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LILYA ZILBERSTEIN

Zilberstein began to play the piano from the age of five and a year later commenced lessons with Ada Traub at the Gnessin School of Music in Moscow. At fourteen she graduated with distinction and continued her studies with Alexander Satz at the Gnessin Institute, graduating in 1988. By 1985 Zilberstein had won first prize at the Russian Federal Republics’ Competition and was a prizewinner at the Pan-Soviet Competition in Riga, but because the Gnessin Institute was geared to producing teachers rather than performers, she was unable to enter international piano competitions; that privilege was for the students at the Moscow Conservatory. However, when Zilberstein was permitted to compete, she won first prize at the Ferruccio Busoni International Piano Competition in Bolzano and that launched her career. She also won the audience prize at the Busoni Competition.

On her first extended tour of the West in 1988, Zilberstein played in Italy and subsequently in Germany, Austria, France and the United States. After her debut with the Berlin Philharmonic Orchestra and Claudio Abbado, Zilberstein appeared in Japan and performed with many of the world’s great orchestras including the London Symphony, the Concertgebouw, Leipzig Gewandhaus, Dresden Staaskapelle and the Chicago Symphony. In 1990 Zilberstein settled in Hamburg with her husband and family.

Zilberstein has taken part in many festivals including Lucerne, Berlin, Schleswig-Holstein and Concertgebouw, and tours frequently throughout Europe, North America and Japan. At the 1992 Ravinia Festival she played Prokofiev’s Piano Concerto No. 3 in C major Op. 26 with the Chicago Symphony Orchestra and James Levine and more recently has been invited by Martha Argerich to perform at her ‘Martha Argerich Project’ at the Lugano Festival.

Zilberstein’s repertoire centres on the Romantics, and the Russians in particular: she performs all four of Rachmaninov’s piano concertos in a cycle, some Mozart concertos, those by Chopin and some by Prokofiev.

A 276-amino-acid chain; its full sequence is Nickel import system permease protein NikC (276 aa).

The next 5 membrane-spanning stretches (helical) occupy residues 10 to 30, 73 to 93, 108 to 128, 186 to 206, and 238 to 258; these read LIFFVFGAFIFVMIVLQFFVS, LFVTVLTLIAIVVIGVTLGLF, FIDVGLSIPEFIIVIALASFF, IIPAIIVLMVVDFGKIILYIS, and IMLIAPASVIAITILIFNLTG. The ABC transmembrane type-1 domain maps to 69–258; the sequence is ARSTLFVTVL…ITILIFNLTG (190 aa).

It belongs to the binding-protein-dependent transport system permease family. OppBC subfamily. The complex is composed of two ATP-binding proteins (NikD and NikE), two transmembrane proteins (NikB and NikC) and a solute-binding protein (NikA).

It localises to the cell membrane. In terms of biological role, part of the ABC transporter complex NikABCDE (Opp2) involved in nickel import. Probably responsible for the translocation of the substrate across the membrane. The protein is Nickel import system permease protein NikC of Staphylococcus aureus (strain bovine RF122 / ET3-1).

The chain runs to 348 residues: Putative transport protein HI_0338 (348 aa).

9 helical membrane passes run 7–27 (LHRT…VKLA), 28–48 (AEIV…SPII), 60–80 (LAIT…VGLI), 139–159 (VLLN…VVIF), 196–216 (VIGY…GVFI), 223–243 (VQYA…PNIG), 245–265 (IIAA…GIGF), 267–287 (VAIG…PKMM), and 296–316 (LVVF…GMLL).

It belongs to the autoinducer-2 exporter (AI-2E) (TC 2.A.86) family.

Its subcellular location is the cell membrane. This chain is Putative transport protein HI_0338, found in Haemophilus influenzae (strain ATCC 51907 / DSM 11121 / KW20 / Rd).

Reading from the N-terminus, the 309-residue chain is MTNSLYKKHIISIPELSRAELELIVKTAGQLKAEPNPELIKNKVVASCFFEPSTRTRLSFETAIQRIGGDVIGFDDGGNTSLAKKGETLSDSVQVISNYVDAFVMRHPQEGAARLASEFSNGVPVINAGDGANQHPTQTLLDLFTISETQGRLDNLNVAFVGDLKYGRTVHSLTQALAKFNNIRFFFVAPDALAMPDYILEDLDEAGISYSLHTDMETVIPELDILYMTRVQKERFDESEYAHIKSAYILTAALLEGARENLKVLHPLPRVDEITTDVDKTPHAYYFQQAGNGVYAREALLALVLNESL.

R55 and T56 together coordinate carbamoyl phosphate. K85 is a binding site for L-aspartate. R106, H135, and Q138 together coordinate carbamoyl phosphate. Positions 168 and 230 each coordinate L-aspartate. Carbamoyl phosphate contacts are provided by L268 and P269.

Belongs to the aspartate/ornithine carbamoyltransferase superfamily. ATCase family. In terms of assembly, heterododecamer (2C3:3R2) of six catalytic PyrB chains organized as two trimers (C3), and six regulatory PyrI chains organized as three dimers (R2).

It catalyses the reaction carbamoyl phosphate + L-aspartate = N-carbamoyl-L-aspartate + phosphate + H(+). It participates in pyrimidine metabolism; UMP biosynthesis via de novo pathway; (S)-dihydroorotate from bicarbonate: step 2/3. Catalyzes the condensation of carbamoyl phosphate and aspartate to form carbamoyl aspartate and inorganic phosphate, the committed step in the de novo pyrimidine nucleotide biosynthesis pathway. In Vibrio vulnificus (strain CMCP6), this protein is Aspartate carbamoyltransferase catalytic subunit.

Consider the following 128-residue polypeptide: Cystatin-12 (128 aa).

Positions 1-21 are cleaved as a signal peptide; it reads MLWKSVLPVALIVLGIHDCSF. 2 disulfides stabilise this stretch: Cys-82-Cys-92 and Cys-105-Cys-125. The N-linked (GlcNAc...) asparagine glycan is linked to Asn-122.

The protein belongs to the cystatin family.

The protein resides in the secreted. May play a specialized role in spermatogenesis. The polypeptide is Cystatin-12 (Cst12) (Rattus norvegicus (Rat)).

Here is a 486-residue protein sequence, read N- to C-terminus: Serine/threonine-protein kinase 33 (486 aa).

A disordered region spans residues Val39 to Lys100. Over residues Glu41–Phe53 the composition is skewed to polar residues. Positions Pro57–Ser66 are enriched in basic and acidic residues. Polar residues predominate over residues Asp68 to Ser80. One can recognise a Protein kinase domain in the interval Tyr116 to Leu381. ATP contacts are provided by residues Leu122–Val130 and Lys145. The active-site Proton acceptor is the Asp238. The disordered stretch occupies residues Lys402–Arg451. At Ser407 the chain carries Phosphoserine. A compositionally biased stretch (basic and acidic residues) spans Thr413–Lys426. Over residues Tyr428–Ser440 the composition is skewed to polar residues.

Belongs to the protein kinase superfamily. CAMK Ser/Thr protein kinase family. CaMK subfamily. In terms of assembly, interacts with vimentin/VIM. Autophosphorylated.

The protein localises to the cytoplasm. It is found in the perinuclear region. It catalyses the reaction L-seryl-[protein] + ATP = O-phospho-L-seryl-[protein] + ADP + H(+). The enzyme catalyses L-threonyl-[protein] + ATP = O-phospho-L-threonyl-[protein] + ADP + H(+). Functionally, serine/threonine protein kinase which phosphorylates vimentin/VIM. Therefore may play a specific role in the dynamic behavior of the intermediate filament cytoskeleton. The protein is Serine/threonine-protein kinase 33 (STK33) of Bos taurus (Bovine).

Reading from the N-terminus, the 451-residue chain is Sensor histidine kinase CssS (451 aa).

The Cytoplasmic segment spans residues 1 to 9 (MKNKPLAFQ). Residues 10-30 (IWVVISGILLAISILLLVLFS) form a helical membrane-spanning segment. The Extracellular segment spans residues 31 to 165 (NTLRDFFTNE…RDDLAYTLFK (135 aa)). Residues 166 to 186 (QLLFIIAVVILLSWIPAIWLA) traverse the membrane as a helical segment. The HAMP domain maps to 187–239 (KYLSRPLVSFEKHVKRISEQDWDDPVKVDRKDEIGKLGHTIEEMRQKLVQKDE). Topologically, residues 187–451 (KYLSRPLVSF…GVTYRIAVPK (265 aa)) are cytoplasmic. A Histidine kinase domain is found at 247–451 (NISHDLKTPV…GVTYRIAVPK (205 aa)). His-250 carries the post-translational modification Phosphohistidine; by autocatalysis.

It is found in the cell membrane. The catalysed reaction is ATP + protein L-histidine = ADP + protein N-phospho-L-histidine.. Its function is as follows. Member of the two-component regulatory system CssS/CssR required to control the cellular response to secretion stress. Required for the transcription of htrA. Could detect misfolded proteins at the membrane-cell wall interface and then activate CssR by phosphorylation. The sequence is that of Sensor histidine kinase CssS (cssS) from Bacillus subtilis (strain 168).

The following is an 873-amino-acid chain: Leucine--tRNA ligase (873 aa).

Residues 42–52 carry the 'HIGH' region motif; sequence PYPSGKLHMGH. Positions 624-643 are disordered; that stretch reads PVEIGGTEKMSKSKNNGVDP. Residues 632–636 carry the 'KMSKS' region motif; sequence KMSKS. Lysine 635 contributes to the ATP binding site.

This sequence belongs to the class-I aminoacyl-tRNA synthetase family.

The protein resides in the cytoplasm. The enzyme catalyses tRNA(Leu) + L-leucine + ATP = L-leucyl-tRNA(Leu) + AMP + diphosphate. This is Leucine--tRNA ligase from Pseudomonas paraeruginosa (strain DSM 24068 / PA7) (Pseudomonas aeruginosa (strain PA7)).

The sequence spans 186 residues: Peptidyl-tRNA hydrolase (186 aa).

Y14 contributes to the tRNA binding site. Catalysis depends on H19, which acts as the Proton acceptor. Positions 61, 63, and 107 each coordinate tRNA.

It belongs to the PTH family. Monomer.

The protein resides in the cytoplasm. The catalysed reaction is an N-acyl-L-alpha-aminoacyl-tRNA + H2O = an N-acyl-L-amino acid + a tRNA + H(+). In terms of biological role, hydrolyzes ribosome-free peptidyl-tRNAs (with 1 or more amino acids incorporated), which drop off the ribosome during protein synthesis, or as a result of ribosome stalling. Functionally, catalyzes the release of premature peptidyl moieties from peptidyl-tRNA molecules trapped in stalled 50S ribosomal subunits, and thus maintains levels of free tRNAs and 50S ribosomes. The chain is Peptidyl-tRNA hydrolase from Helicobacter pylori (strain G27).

In 1989 Zilberstein became an exclusive Deutsche Grammophon artist, recording around a half-dozen solo discs and two of concertos. Her best solo disc was the first she made of Rachmaninov’s Préludes Op. 32 and Shostakovich’s Piano Sonata No. 1 Op. 12. In the Rachmaninov, Zilberstein has the poetry, style and musicality required to make these works come alive, and the rarely-heard Shostakovich work, influenced by Prokofiev’s Piano Sonata No. 3, is impressively played. A disc of Brahms’s Variations on a theme by Paganini Op. 35 and some of the late piano pieces has impressive technique and tonal quality, but Mussorgky’s Pictures at an Exhibition receives a rather deliberate performance with a lack of characterisation. Other works on the same disc by Medtner and Taneyev are more persuasive, and it is good to hear the Prelude and Fugue in G sharp minor Op. 29 by Taneyev. Zilberstein appeared in Deutsche Grammophon’s complete Chopin Edition of 1999 playing some mazurkas, the Piano Sonata No. 1 Op. 4 and a few more of the less frequently heard works, but here, as in Debussy and Ravel, Zilberstein sounds less convincing. The live recording of Rachmaninov’s Piano Concertos Nos 2 and 3 with the Berlin Philharmonic Orchestra and Claudio Abbado is beautifully recorded and played, yet the piano never seems to take wing, remaining earth-bound and rather sober for much of the time. Even though this is obviously a committed performance, Zilberstein is cautious in her use of rubato.

Recordings from the Lugano Festival have been issued by EMI, and Zilberstein can be heard in Brahms’s own transcription of his Piano Quintet in F minor for two pianos where she is partnered in a fine performance by Martha Argerich.

More recently Zilberstein has recorded for Hänssler Classics, who have issued performances of Brahms’s Piano Concerto No. 1 in D minor Op. 15 and the Tragische Ouvertüre Op. 81 in piano duet version with Cord Garben. Also issued on the same label is a disc of works by Clementi.

Role: Classical Artist 
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